From left: Gloria Dominquez-Bello, Humberto Cavallin, and Jean Ruiz | Boston Atlantic Photography
A look at households in the Amazon River Basin — ranging from huts in a remote jungle village to modern homes in a major Brazilian city — suggests that house walls become reservoirs of bacteria, and hint that changes in home design propelled by urbanization are lowering humans’ exposure to the outdoors, and with it their exposure to the environmental microbes with which they co-evolved. The research appears in the February 12 issue of the journal Science Advances.
The findings pave the way for exploring the possible consequences of altering our human-made environments in ways that diverge from the natural microbial exposure that has characterized most of human existence.
“While human microbes are natural to humans, enclosed environments over-enriched in human bacteria might facilitate transmission of bacteria or bacterial traits, such as antibiotic resistance, for example MRSA,” said Maria-Gloria Dominquez-Bello, associate professor at New York University School of Medicine and lead author of the study. “On the other hand, under-exposure to outdoor natural environmental bacteria may also have effects in the developing infant.”
Scientists from Brazil, Puerto Rico and the United States collected microbial samples by swabbing the floors and walls of living rooms, kitchens, bedrooms and bathrooms (or the equivalent functional spaces) of households located in the rural Peruvian villages of Checherta and Puerto Almendras, the mid-sized Peruvian town of Iquitos (which harbors the largest urban population in the world not accessible by roads), and Manaus, the capital of the Amazonas State in Brazil, a contemporary Western city with 1.8 million inhabitants.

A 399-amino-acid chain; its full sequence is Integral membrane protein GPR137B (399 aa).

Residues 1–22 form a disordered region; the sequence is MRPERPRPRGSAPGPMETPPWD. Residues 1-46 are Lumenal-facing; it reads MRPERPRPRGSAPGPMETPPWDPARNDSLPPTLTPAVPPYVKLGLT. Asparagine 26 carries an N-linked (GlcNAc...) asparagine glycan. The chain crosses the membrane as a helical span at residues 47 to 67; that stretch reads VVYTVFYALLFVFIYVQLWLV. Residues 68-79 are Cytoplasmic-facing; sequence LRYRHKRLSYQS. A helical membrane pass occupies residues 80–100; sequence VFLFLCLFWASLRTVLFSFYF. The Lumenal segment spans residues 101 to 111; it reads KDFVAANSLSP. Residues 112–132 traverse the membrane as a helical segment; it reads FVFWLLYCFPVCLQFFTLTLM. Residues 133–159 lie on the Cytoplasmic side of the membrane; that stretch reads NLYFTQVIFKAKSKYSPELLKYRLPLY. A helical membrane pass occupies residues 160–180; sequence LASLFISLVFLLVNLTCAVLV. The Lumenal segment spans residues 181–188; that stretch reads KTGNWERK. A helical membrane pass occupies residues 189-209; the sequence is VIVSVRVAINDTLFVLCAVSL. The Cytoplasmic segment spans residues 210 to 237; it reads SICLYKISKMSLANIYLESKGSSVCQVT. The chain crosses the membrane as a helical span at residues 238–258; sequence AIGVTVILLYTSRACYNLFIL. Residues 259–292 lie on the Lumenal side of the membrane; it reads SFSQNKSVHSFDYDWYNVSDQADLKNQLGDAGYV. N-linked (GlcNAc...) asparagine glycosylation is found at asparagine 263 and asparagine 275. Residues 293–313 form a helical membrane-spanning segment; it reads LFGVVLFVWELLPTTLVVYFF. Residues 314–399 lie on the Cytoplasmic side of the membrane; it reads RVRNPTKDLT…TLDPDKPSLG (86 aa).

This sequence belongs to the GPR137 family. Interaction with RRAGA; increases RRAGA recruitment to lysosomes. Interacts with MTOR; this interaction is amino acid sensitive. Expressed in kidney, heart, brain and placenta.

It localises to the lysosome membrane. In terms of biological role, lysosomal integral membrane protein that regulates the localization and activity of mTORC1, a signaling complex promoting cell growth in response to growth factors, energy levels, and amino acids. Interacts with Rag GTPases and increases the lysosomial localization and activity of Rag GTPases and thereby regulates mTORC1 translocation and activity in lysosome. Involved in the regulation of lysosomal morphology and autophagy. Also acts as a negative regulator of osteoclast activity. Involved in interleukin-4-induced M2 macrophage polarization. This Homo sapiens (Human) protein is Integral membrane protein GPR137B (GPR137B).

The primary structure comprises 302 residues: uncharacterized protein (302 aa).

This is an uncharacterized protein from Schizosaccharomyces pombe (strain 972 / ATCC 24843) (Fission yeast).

Dominquez-Bello, along with Jean Ruiz and colleagues, discovered that they could predict the functional spaces of homes just by analyzing the microbial samples, and that these predictions became more accurate with increased urbanization. While microbial richness did not change with more modern home architecture, bacterial composition was markedly different.
Urbanized spaces seemed to uniquely increase the amount of human-associated microbes, in particular human mouth and gut bacteria from the Streptococcaceae and Lactobacillaceae families. The boost in these human-associated microbes could increase transmission of potential pathogens and decrease exposure to potentially beneficial environmental microbes.
The decrease in environmental microbial exposure from urban living could have health implications for humans. The “hygiene” or “disappearing microbiota” hypothesis suggests that the reduced pattern of microbial exposure among Westernized populations leads to immune and metabolic disorders that have become the new disease paradigm in the industrialized world.